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How to Dry Fresh Flowers

Don't you wish that fresh bouquet of flowers you received for a special occasion could last forever?

We're here to tell you that they can!

If you make the small effort to dry them, they will be around for as long as you want. And it's not just a bouquet that you can dry. With garden flowers about to wilt as the heat intensifies and they come to the end of their season, cut your lavender, salvia and other summer flowering plants and bring them indoors for a different perspective.

The traditional way to dry flowers is to make sure there is no moisture in the flower or on the stem, then gather them into small bunches and tie up with string. Many flowers, especially roses, droop at the top of the stem when they begin to fade, so hanging them upside down fixes this effect.

The bunches then need to be stored in a dry, dark place with good ventilation for a couple of weeks. Anywhere near the kitchen, laundry or bathroom means the air has too much moisture and will hamper, even stop, the drying process.

This drying process means the petals will shrink a bit and lose some of their vibrant colours, but instead they’ll have that pretty faded, vintage look.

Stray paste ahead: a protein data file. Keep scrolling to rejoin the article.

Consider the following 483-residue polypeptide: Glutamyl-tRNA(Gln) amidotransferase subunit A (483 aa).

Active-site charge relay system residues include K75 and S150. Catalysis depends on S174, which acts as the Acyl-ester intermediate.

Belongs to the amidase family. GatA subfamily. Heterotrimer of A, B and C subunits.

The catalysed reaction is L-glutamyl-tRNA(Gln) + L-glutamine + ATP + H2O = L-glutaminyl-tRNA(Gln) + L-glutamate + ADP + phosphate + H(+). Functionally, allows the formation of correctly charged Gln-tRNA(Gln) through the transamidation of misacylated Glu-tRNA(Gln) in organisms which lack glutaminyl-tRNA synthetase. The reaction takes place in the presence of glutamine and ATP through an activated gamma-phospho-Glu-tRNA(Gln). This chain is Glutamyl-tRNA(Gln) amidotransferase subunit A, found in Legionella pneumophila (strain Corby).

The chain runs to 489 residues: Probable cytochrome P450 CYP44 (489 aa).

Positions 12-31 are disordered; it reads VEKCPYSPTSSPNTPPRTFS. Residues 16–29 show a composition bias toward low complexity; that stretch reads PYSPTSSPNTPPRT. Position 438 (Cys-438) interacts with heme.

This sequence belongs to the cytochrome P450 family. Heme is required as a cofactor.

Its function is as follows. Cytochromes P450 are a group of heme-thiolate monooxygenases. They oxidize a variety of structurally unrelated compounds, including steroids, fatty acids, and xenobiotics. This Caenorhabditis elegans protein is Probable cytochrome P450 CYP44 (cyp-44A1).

1. Pick the flowers you wish to dry. Flowers that have just bloomed or are about to bloom are ideal.

2. Remove any heavy foliage from below the head of the flowers. Flowers weaken when dried so it’s important to keep them trim.

3. Split your flowers into bunches of the same flower type of no more than 6-7 flowers per bunch.

4. Tie each bunch towards the end of the stems with an elastic band. Avoid string as the stems will shrink when drying.

5. Hang your tied flowers upside down from a nail, hook or coat hanger in a dry, dark, relatively warm room away from direct sunlight (this can fade color).

6. Leave to dry for 2-3 weeks and check regularly after the first week. You will know when the time is right as petals will gently rustle and become rigid.

7. Preserve flowers with hairspray (optional)

To strengthen & protect your dried flowers lightly spray each stem individually with a burst of hair spray. This will also set their shape and give them shine.

Download, pin or save the list below to refer to later or share with a friend who you think would like to try out this centuries old air drying technique.

Will you try out this method and preserve one of your floral bouquets from Henry's Place?

If you do, please share a photo and tag us so we can see the end result.

Have a great weekend and happy flower drying!!!!

Adam & Eric

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